Public safety agencies practice hurricane evacuation on Hwy 501

Lane reversal exercises

HORRY COUNTY, SC (WMBF) - Orange cones lined Highway 501 for Tuesday's annual hurricane evacuation drill. The statewide lane reversal practice give public safety departments, and emergency management agencies a run through of what to expect if the Governor hands down the order.

"Not having a lane reversal adds a lot more time to the evacuation," explained Randall Webster, director for the Horry County Emergency Management Office. So, that being the case, that option is there to help keep the times as manageable as possible.

He says saving time is key because of all the growth in the Grand Strand. New, expanded evacuation zones were released in Horry County last year. The new guidelines impact a lot more homeowners.

During a lane reversal, Horry County public safety authorities would change the direction of the beach-bound traffic on Highways 501 and 544.

"It's hard to do that without practicing ahead of time," added Webster.

South Carolina High Patrol Lance Corporal Sonny Collins says a lane reversal takes significant manpower.

"When you have so many agencies involved, we have to make sure everyone is on the same page, because everyone has a piece to this puzzle, and everyone has to know their job, for all of this to work efficiently," explained Collins.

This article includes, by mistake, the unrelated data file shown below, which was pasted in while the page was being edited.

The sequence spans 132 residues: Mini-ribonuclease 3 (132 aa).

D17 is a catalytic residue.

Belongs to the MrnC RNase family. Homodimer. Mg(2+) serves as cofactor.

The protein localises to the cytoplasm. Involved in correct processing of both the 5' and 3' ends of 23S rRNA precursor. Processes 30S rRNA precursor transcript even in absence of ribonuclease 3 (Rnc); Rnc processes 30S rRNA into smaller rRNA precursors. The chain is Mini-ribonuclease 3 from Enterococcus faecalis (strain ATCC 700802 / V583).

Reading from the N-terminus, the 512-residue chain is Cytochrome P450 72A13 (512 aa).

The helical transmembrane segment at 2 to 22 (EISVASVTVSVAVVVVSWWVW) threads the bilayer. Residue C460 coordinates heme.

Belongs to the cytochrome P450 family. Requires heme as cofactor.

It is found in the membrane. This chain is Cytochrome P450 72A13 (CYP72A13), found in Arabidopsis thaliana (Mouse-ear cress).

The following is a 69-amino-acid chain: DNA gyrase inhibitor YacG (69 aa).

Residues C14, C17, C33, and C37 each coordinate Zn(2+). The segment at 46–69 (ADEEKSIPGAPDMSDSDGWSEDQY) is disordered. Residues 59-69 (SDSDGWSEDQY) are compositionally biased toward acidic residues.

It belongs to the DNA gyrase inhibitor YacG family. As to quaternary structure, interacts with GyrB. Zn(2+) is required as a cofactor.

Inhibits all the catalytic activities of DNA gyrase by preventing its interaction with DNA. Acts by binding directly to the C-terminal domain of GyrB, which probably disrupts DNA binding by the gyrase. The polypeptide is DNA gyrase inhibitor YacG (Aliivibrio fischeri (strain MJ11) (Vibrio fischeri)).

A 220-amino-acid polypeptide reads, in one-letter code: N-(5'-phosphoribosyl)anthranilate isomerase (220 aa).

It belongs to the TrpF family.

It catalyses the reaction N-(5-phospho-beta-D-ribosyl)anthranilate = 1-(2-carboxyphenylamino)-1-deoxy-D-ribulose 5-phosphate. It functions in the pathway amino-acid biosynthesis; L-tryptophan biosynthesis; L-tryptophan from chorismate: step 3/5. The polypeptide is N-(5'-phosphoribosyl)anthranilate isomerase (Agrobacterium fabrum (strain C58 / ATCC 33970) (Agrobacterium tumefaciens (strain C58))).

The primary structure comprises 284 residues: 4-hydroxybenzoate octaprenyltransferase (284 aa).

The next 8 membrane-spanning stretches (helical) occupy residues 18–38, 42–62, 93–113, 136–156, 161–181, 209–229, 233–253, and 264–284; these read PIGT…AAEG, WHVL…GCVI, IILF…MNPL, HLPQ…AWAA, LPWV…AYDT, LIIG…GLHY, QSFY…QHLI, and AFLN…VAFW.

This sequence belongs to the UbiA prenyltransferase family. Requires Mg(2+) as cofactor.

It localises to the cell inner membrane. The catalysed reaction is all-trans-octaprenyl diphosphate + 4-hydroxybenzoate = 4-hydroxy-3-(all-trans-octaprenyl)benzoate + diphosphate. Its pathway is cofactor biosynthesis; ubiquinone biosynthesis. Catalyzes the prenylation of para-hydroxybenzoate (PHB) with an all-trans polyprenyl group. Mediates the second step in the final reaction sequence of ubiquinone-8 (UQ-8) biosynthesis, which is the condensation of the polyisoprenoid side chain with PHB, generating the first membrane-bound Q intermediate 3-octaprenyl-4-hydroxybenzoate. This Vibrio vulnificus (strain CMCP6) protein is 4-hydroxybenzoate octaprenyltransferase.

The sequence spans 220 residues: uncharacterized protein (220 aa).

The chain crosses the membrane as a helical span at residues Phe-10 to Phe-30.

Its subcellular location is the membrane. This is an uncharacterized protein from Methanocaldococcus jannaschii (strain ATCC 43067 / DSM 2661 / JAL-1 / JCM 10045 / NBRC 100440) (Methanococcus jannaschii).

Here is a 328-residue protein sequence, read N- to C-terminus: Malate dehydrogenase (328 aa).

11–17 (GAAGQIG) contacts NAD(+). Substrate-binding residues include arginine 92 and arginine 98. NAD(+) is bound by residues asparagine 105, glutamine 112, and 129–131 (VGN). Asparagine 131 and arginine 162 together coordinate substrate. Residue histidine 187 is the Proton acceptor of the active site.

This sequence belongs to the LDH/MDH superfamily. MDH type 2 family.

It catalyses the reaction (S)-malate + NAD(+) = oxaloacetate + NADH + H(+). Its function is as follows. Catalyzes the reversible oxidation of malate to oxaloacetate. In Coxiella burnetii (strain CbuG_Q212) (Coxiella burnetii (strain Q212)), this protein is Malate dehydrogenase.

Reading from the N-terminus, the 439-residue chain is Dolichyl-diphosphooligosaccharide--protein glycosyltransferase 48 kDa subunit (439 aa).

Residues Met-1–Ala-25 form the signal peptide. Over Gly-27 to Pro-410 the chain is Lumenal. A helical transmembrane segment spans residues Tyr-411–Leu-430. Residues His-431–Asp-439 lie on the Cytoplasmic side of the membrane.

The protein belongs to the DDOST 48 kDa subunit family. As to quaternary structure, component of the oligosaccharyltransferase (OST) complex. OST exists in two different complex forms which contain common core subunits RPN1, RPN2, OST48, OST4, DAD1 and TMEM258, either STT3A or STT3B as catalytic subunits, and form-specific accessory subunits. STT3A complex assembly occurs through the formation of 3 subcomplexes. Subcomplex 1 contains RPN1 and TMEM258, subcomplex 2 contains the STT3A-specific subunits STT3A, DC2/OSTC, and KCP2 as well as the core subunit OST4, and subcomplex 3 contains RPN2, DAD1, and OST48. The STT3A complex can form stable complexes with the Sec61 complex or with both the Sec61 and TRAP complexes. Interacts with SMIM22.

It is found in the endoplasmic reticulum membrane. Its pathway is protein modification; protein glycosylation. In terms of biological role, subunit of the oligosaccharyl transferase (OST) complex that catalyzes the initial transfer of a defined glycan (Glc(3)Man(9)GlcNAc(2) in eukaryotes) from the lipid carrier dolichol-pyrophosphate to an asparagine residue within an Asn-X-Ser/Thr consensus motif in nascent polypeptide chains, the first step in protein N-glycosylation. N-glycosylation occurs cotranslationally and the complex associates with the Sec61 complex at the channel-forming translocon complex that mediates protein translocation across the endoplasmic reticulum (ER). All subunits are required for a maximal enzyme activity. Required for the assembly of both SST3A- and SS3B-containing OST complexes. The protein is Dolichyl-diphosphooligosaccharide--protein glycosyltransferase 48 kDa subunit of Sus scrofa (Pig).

SCDOT crews and SCHP troopers were out on Highway 501 Tuesday for the test run. Collins says one of the trickiest elements is to make sure all of the side roads are covered. They have to direct traffic so that no one mistakenly turns into oncoming traffic.

"Today is the time to learn, look at things. Do we need to make adjustments, are things going as we thought they would?" added Collins.

Lane reversals are considered a major operation and Collins says Grand Strand drivers should plan for the heavier-than-normal traffic on other roads as well.

"It's going to impact all of the arteries leading into and out of those roads. So really, any roads near 501 or 544 are going to feel the impacts of a lane reversal or evacuation."

According to Randall Webster, the last lane reversal in Horry County was issued in 2004 for Hurricane Charley.

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